First of all, I’m completely dissatisfied with the title. Few words are more played out in the Christian blogosphere than “radical.” And yet I can’t think of another succinct way to capture the theological/political space I inhabit than to say that I worship a “radical” Jesus. For most of my adult life, I’ve lived in the strange intersection of what might seem like starkly contradictory orthodoxies: the evangelical Christianity I grew up with and the radical political ethos I have gained from my decades of involvement with what we used to just call “the movement,” which has spawned various incarnations over the years such as Occupy Wall Street and Black Lives Matter. For years, I’ve been trying to pin down how I have come to understand the basic concepts of Christianity after living among radicals whose lives seemed to reflect the spirit of Jesus’ movement even though they often didn’t self-identify as Christian.
In my first year of campus ministry, I have spent a lot of time with students who share my radical political perspective but not my religious beliefs. Some of them grew up in the church as I did and were turned away for very legitimate reasons. They have shared that they hunger for spiritual groundedness and are trying to figure out what theological resources they can salvage from their Christian upbringing. This blog series is intended primarily to be a resource for these friends who are in exile from a church that has failed them. My goal is to show in a straightforward and accessible way how Jesus’ teachings can actually be a source of genuine liberation despite the way that they’ve been appropriated by the forces of empire, white supremacy, and hetero-patriarchy over the past several centuries.
I honestly believe that Christianity needs to be reinterpreted through the lens of radical political critique in order to be delivered from its captivity to empire. The theology that many of my fellow evangelical Christians today consider “orthodox” has been inherited uncritically from our western European ancestors who were not prevented by this theology (with a few exceptions) from supporting and participating in the sins of slavery and colonialism. It seems irresponsible not to try to account for what went so horribly wrong in our ancestors’ thinking that made blatantly inhumane and un-Christ-like behavior seem perfectly acceptable to them. It’s hard not to suspect that certain core aspects of our theology have been distorted by our ancestors’ needs to justify the massacre and ownership of other human beings.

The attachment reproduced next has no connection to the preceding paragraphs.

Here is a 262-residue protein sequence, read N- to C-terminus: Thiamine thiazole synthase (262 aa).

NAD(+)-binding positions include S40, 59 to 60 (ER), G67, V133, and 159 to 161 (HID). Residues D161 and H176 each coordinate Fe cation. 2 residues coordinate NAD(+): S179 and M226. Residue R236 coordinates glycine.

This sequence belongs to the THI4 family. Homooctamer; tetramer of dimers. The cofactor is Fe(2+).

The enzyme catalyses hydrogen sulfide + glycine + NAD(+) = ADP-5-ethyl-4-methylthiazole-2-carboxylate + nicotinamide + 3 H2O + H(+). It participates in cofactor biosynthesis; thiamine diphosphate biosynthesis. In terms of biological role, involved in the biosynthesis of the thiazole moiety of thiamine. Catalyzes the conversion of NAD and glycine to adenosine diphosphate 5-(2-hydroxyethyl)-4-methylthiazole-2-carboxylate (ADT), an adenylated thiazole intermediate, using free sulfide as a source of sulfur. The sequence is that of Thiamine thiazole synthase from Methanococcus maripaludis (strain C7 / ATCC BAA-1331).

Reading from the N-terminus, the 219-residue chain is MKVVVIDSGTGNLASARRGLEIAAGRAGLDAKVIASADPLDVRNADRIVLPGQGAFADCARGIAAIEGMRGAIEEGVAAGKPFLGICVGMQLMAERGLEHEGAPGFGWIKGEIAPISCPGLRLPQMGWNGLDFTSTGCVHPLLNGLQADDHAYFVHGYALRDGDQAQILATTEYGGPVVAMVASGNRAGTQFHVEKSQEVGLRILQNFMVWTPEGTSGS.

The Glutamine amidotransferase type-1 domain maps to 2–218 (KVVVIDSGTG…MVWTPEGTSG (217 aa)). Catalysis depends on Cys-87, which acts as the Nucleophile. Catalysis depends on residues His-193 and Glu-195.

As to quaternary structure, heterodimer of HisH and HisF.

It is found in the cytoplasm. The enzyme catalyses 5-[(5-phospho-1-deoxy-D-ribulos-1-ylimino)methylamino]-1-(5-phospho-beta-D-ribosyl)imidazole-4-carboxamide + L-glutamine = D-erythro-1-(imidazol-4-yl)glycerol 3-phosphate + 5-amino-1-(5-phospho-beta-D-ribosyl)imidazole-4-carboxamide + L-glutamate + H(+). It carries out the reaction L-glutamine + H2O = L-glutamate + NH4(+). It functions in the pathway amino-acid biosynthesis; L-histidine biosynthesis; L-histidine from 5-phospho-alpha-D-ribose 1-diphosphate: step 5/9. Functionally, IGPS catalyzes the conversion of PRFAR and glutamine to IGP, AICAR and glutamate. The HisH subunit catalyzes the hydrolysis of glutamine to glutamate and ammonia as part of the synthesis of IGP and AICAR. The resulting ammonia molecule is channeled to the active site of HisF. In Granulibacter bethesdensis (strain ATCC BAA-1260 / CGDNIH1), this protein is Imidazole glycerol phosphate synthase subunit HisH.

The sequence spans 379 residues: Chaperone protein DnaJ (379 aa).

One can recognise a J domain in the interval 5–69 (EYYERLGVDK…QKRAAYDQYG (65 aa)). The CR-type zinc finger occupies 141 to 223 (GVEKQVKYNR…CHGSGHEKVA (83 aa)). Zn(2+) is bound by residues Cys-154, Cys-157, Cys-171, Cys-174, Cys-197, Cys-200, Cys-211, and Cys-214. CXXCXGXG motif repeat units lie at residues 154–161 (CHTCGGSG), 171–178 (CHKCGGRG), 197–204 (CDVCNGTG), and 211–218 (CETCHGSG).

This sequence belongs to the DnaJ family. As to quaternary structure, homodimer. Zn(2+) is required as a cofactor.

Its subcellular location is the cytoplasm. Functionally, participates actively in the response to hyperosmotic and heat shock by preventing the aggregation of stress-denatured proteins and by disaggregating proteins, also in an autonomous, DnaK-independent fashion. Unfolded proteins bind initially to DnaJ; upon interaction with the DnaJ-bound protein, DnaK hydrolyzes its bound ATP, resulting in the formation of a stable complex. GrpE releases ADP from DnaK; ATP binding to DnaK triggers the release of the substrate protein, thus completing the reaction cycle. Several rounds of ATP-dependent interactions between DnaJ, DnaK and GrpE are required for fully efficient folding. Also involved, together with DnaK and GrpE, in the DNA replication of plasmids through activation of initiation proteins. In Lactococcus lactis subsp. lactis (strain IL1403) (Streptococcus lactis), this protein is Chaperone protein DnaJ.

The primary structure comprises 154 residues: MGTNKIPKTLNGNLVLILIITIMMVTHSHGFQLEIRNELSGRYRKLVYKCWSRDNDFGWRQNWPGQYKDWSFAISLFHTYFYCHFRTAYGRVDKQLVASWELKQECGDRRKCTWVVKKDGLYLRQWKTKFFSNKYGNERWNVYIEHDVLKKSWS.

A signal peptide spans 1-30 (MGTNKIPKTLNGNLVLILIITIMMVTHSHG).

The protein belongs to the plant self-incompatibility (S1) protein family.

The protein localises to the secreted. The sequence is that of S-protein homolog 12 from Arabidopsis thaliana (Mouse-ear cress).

Incidentally, I don’t think that what I’m calling a “radical” political ethos is really all that radical. Being a “radical” just means believing that peoples’ lives are more important than the mathematical elegance of a pristine, deregulated market; that bombs do not make democracy flourish; that pollution really can make our world uninhabitable; that no one should be damned for being born with a different sexuality; that it’s not okay for people of color to suffer systemic oppression even if most white people aren’t actively trying to be hurtful; that people at every point on the fluid spectrum from male to female have beautiful gifts to offer humanity that should not be suppressed by concerns about maintaining gender norms.
Basically, being a “radical” means refusing to settle for anything less than a world which has enough room for everyone to contribute and to belong, according to the beauty with which God has created them. That’s how I understand both the goal of radical politics and the meaning of Biblical justice, and I interpret all Christian teaching as a means to this ultimate goal. So this blog series Radical Jesus 101 will offer an understanding of basic Christian theological concepts which presumes that God is not an angry, arbitrary, punitive tyrant but a loving, just, and pragmatic nurturer who actually wants to shape humanity into the perfect society that so many radicals dream of building without knowing how in the world to get there. I believe that Jesus has amazing resources to offer radicals who are fighting for a better world, whether they’re Christian or not. I hope you will join me on this journey over the coming weeks.